Love and Eroticism in Medieval Norwegian Runic Inscriptions
By James E. Knirk
Die Faszination des Verborgenen und seine Entschlüsselung – Rāđi sa¿ kunni: Beiträge zur Runologie, skandinavistischen Mediävistik und germanischen Sprachwissenschaft, eds. Jana Krüger, Vivian Busch, Katharina Seidel, Christiane Zimmermann, Ute Zimmermann (De Gruyter, 2017)
Abstract: The emotion most often expressed in runic inscriptions particularly on sticks and bones from the medieval towns of Norway, which often have graffiti-like texts, is love, at times more specifically erotic interest. The collection of such expressions from medieval Norway is here introduced and categorized. The texts are initially grouped according to form, i. e. prose or poetry.
Those in prose are subdivided by content (love versus eroticism), whereas the poetic ones are arranged according to the type of meter (Eddic, skaldic, ballad-like) and include some examples with lyrical content but no obvious metrical structure. An appendix presents the entire material.
Introduction: Emotions can be sensed in many of the Viking Age runic inscriptions from Norway, for example, on the silver neck-ring from Senja, where one reads the elated verse by a victorious Viking warrior (N540): Fórum drengja / Fríslands á vit, / ok vígs fǫtum / vér skiptum, ‘We travelled to a visit (= battle) with the warriors of Frisia, and we split among us the spoils of war’ (alliteration here marked with underlining). Similarly emotionally engaged, a mother on the memorial stone from Dynna bemoans the loss of her gifted daughter, waxing poetic at the conclusion (N68): ‘Gunnvǫr, Þrýðríkr’s daughter, made a ‘bridge’ in memory of Ástríðr, her daughter: She was the handiest maiden in Hadeland’ (where hǫnnurst and Haðalandi alliterate).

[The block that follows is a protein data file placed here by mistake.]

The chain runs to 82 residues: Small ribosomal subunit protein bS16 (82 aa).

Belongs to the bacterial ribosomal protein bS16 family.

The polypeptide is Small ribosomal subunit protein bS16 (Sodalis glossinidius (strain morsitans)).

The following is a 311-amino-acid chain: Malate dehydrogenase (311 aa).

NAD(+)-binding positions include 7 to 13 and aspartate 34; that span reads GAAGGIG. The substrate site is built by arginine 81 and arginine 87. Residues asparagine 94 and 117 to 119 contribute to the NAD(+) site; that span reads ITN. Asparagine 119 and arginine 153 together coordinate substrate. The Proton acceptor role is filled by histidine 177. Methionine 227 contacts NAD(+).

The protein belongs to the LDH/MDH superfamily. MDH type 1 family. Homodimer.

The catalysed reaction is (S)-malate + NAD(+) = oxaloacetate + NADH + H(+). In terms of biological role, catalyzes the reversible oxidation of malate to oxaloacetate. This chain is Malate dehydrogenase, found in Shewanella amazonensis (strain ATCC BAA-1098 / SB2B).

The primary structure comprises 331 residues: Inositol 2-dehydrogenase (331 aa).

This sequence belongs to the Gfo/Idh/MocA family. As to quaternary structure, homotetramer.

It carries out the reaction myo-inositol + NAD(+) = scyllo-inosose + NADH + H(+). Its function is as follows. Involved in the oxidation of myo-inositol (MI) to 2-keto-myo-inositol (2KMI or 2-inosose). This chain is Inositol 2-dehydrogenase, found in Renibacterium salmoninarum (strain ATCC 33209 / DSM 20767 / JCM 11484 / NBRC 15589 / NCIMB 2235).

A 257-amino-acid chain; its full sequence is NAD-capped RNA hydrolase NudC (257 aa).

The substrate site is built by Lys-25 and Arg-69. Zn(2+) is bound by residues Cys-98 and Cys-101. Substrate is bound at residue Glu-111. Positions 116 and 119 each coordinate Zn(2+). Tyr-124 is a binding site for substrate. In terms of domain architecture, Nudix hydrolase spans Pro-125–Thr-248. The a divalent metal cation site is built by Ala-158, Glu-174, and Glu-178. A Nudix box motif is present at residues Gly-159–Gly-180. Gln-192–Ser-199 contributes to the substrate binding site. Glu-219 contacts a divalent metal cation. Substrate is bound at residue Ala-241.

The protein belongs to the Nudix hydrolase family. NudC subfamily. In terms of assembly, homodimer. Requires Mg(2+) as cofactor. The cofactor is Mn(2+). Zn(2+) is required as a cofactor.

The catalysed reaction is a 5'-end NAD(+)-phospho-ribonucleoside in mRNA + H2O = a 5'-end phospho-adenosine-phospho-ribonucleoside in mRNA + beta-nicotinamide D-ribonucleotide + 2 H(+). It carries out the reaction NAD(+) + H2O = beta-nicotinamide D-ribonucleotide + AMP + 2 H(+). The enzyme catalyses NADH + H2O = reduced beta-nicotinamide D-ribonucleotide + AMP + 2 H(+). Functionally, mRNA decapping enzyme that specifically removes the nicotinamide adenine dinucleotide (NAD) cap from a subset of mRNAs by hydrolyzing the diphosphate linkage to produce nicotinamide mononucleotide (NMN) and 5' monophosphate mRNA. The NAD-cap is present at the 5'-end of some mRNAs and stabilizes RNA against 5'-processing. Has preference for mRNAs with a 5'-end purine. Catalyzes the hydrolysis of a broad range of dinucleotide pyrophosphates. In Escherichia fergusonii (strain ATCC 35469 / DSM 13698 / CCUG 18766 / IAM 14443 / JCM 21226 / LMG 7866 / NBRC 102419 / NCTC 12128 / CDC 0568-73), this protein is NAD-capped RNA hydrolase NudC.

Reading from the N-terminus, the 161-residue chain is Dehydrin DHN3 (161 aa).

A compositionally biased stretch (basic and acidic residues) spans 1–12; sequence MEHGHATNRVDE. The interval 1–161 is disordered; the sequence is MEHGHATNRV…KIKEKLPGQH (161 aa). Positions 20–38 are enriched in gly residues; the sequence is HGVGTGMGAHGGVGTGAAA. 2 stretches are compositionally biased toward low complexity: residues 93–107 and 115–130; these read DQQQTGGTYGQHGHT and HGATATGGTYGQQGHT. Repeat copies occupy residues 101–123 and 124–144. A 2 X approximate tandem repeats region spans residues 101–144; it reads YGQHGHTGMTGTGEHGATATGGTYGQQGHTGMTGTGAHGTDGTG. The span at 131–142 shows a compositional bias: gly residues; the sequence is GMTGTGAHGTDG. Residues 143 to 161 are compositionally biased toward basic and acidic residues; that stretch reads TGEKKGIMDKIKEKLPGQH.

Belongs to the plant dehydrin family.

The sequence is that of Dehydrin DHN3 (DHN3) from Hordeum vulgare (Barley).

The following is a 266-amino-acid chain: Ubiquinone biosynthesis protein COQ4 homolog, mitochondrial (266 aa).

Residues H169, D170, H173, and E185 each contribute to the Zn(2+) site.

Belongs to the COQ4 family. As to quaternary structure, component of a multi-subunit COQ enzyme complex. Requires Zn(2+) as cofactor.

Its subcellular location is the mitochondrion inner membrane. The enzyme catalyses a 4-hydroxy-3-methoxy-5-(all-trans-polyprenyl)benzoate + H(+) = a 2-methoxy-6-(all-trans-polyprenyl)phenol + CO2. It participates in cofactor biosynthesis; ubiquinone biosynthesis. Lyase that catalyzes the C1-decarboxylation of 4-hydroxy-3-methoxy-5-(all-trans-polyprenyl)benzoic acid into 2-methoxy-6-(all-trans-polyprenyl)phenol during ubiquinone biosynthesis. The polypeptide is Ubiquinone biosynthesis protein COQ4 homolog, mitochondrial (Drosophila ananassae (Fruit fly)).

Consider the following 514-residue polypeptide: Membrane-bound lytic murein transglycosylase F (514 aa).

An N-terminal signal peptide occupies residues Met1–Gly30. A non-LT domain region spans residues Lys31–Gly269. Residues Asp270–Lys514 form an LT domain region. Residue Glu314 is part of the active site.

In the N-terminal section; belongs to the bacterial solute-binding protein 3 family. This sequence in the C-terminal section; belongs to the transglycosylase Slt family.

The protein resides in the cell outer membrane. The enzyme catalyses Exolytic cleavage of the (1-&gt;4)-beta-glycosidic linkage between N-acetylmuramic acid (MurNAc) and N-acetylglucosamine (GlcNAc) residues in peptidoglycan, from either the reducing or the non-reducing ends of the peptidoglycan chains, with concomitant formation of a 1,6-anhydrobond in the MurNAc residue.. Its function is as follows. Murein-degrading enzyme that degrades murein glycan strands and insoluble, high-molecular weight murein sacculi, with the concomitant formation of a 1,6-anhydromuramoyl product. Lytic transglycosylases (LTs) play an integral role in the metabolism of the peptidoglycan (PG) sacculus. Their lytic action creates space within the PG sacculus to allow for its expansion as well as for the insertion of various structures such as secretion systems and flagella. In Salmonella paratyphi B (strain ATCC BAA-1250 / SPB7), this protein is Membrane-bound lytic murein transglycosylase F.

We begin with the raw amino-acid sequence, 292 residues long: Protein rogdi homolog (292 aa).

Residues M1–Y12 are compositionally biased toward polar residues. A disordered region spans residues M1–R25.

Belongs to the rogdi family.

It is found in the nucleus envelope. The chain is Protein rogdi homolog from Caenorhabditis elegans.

With the coming of Christianity and the growth of towns in the Scandinavian Middle Ages, it seems writing with runes became even more of a general means of expression, and the types of texts that survive cover many and sundry aspects of everyday human life. Medieval inscriptions range from pious prayers and quotations, many in Church Latin, to base and vulgar statements.
See also: Kiss Me: The World of Runes
Top Image: Rune from Norway – photo: Bengt A Lundberg / Riksantikvarieämbetet